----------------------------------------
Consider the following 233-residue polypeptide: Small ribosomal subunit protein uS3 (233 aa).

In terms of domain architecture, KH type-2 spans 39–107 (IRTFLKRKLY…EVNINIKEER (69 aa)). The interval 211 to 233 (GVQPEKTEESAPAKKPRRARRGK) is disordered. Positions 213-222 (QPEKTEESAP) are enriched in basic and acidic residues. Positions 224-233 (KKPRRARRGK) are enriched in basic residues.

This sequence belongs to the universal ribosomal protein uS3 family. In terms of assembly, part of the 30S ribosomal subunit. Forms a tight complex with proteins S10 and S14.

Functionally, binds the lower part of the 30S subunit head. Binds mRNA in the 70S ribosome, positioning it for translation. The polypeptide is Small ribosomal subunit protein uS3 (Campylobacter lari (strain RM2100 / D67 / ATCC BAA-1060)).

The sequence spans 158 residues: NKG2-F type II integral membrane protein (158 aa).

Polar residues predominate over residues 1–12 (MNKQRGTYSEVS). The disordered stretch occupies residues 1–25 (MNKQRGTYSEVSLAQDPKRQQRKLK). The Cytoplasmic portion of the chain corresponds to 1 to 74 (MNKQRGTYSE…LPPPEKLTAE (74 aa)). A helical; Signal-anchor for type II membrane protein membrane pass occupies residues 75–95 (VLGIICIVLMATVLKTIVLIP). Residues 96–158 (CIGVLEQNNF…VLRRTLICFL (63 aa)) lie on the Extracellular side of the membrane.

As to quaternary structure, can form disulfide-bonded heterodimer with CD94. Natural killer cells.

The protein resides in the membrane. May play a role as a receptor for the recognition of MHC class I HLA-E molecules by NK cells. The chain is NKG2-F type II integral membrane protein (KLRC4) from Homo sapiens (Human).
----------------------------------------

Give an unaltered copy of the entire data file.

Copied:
Consider the following 233-residue polypeptide: Small ribosomal subunit protein uS3 (233 aa).

In terms of domain architecture, KH type-2 spans 39–107 (IRTFLKRKLY…EVNINIKEER (69 aa)). The interval 211 to 233 (GVQPEKTEESAPAKKPRRARRGK) is disordered. Positions 213-222 (QPEKTEESAP) are enriched in basic and acidic residues. Positions 224-233 (KKPRRARRGK) are enriched in basic residues.

This sequence belongs to the universal ribosomal protein uS3 family. In terms of assembly, part of the 30S ribosomal subunit. Forms a tight complex with proteins S10 and S14.

Functionally, binds the lower part of the 30S subunit head. Binds mRNA in the 70S ribosome, positioning it for translation. The polypeptide is Small ribosomal subunit protein uS3 (Campylobacter lari (strain RM2100 / D67 / ATCC BAA-1060)).

The sequence spans 158 residues: NKG2-F type II integral membrane protein (158 aa).

Polar residues predominate over residues 1–12 (MNKQRGTYSEVS). The disordered stretch occupies residues 1–25 (MNKQRGTYSEVSLAQDPKRQQRKLK). The Cytoplasmic portion of the chain corresponds to 1 to 74 (MNKQRGTYSE…LPPPEKLTAE (74 aa)). A helical; Signal-anchor for type II membrane protein membrane pass occupies residues 75–95 (VLGIICIVLMATVLKTIVLIP). Residues 96–158 (CIGVLEQNNF…VLRRTLICFL (63 aa)) lie on the Extracellular side of the membrane.

As to quaternary structure, can form disulfide-bonded heterodimer with CD94. Natural killer cells.

The protein resides in the membrane. May play a role as a receptor for the recognition of MHC class I HLA-E molecules by NK cells. The chain is NKG2-F type II integral membrane protein (KLRC4) from Homo sapiens (Human).